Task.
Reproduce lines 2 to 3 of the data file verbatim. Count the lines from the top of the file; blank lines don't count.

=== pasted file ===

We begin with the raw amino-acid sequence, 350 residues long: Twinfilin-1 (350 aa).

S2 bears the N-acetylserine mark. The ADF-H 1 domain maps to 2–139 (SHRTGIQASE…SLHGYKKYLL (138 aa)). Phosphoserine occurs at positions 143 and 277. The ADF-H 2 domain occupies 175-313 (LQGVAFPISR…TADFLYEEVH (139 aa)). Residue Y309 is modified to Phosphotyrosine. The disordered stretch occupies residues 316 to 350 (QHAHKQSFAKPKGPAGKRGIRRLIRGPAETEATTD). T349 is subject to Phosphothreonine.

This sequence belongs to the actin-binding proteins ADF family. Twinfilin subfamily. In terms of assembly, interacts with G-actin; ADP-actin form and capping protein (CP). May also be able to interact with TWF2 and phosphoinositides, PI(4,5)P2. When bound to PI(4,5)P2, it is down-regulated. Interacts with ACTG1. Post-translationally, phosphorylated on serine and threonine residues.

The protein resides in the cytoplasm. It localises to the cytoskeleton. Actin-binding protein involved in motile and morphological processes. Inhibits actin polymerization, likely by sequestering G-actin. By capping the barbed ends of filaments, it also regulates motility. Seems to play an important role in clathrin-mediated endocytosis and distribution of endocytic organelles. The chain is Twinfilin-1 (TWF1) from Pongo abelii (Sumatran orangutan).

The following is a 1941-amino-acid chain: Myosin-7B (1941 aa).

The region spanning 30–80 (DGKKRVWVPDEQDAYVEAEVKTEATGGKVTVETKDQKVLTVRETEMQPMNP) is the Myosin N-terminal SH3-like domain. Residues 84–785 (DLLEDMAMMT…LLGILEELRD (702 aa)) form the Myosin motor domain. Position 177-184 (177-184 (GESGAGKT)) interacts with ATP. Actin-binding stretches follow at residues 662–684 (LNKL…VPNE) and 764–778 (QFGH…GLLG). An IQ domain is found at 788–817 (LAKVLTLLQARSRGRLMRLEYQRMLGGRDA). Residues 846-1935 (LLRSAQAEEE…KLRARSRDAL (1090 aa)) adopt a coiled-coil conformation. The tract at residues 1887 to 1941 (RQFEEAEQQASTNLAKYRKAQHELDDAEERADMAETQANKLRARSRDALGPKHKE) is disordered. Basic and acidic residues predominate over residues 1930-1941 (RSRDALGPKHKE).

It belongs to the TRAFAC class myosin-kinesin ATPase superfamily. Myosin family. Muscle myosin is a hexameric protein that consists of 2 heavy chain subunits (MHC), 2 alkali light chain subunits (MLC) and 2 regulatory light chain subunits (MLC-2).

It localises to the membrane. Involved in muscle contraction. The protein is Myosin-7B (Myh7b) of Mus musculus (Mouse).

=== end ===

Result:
S2 bears the N-acetylserine mark. The ADF-H 1 domain maps to 2–139 (SHRTGIQASE…SLHGYKKYLL (138 aa)). Phosphoserine occurs at positions 143 and 277. The ADF-H 2 domain occupies 175-313 (LQGVAFPISR…TADFLYEEVH (139 aa)). Residue Y309 is modified to Phosphotyrosine. The disordered stretch occupies residues 316 to 350 (QHAHKQSFAKPKGPAGKRGIRRLIRGPAETEATTD). T349 is subject to Phosphothreonine.

This sequence belongs to the actin-binding proteins ADF family. Twinfilin subfamily. In terms of assembly, interacts with G-actin; ADP-actin form and capping protein (CP). May also be able to interact with TWF2 and phosphoinositides, PI(4,5)P2. When bound to PI(4,5)P2, it is down-regulated. Interacts with ACTG1. Post-translationally, phosphorylated on serine and threonine residues.